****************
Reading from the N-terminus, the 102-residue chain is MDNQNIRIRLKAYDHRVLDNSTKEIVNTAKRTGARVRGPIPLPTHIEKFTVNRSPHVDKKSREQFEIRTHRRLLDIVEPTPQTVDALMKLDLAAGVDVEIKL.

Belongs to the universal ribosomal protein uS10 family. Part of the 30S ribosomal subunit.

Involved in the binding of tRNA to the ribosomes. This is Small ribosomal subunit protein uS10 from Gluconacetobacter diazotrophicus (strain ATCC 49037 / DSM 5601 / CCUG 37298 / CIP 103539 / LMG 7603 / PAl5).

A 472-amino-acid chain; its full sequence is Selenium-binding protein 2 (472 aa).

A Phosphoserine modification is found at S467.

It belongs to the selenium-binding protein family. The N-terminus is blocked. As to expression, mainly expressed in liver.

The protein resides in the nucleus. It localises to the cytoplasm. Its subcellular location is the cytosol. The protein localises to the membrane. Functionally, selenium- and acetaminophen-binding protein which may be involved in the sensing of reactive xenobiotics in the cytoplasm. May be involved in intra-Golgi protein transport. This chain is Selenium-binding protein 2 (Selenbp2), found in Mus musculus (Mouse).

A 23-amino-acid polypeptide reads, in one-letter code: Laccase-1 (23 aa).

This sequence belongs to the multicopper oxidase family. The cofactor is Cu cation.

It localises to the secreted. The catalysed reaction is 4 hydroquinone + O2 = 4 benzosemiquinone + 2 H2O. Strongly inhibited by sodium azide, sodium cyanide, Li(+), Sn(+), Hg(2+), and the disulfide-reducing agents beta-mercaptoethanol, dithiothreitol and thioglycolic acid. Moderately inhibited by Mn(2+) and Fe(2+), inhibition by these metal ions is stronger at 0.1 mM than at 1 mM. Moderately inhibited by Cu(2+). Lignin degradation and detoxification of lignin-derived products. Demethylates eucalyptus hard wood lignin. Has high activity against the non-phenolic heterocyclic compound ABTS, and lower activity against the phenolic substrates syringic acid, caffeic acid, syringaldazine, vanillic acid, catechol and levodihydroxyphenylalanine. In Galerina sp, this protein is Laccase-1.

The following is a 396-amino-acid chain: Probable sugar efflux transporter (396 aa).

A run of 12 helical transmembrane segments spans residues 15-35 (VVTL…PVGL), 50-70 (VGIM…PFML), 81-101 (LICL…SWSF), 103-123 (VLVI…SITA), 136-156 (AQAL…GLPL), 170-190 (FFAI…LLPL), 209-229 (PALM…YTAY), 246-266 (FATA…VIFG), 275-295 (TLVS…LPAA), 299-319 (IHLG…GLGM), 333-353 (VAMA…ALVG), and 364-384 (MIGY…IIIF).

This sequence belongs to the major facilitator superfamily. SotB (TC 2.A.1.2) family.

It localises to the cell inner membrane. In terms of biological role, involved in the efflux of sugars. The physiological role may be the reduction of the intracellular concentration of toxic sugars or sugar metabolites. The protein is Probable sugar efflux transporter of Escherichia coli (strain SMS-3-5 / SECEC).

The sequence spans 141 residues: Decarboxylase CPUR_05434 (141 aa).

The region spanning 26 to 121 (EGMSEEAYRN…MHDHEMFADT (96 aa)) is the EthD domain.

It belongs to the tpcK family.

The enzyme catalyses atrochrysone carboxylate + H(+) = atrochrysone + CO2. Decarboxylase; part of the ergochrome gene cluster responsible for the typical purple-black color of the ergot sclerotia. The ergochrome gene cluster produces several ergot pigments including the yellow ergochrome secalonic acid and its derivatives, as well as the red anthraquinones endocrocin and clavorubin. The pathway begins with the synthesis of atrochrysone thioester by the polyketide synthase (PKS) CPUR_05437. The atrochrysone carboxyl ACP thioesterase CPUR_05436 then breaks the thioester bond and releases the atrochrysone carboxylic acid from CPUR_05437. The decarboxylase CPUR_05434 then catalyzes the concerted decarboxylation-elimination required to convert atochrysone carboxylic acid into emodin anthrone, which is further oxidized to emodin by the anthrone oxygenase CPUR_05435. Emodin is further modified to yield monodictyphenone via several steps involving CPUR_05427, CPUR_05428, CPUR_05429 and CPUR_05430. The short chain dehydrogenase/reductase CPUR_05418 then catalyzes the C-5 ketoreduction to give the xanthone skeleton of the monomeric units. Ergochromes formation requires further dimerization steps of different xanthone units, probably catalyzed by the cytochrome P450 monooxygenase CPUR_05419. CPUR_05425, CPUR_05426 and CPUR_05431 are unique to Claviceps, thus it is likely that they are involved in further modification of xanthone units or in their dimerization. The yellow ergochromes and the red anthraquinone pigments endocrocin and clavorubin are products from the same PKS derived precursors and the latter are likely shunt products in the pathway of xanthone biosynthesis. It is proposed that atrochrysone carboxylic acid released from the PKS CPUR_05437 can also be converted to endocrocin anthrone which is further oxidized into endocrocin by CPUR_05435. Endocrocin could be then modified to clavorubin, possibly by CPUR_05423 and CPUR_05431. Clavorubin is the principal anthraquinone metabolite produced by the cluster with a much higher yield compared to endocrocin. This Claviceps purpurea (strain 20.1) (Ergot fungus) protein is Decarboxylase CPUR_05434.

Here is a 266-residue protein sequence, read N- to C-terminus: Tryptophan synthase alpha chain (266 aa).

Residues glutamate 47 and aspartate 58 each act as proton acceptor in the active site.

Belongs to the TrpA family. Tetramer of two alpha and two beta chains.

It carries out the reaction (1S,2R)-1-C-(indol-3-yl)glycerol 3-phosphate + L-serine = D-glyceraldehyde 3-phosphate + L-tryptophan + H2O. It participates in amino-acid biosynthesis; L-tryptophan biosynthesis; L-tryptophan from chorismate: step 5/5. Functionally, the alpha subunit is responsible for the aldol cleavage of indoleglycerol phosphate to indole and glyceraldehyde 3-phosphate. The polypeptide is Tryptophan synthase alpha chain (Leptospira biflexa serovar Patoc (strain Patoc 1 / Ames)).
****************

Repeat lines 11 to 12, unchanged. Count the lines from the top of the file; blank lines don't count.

The following is a 396-amino-acid chain: Probable sugar efflux transporter (396 aa).

A run of 12 helical transmembrane segments spans residues 15-35 (VVTL…PVGL), 50-70 (VGIM…PFML), 81-101 (LICL…SWSF), 103-123 (VLVI…SITA), 136-156 (AQAL…GLPL), 170-190 (FFAI…LLPL), 209-229 (PALM…YTAY), 246-266 (FATA…VIFG), 275-295 (TLVS…LPAA), 299-319 (IHLG…GLGM), 333-353 (VAMA…ALVG), and 364-384 (MIGY…IIIF).